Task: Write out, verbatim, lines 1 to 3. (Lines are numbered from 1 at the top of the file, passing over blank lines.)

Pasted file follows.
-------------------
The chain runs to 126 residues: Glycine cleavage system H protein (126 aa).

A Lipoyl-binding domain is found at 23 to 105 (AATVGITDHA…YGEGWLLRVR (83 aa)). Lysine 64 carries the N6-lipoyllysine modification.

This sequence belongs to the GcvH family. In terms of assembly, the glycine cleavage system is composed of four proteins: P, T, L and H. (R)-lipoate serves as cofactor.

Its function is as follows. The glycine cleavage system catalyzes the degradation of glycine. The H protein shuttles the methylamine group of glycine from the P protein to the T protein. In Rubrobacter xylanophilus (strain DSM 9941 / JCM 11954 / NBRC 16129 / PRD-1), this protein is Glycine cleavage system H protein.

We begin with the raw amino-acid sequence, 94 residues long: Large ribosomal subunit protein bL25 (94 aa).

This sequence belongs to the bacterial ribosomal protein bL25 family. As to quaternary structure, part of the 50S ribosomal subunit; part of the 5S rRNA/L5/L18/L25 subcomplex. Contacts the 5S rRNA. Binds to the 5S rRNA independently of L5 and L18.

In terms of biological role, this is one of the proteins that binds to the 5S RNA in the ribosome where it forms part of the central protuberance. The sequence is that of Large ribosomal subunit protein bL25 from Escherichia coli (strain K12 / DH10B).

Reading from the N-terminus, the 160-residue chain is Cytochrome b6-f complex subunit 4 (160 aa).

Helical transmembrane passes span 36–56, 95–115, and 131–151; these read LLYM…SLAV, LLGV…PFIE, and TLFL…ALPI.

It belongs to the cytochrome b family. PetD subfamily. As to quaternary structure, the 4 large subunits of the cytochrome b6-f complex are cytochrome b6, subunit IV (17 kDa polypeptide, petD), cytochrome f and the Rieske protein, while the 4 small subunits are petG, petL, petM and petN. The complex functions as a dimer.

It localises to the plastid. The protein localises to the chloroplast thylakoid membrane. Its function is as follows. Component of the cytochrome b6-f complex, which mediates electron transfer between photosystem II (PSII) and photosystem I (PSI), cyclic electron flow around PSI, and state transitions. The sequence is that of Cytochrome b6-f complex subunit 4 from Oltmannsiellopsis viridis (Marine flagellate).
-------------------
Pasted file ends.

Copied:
The chain runs to 126 residues: Glycine cleavage system H protein (126 aa).

A Lipoyl-binding domain is found at 23 to 105 (AATVGITDHA…YGEGWLLRVR (83 aa)). Lysine 64 carries the N6-lipoyllysine modification.

This sequence belongs to the GcvH family. In terms of assembly, the glycine cleavage system is composed of four proteins: P, T, L and H. (R)-lipoate serves as cofactor.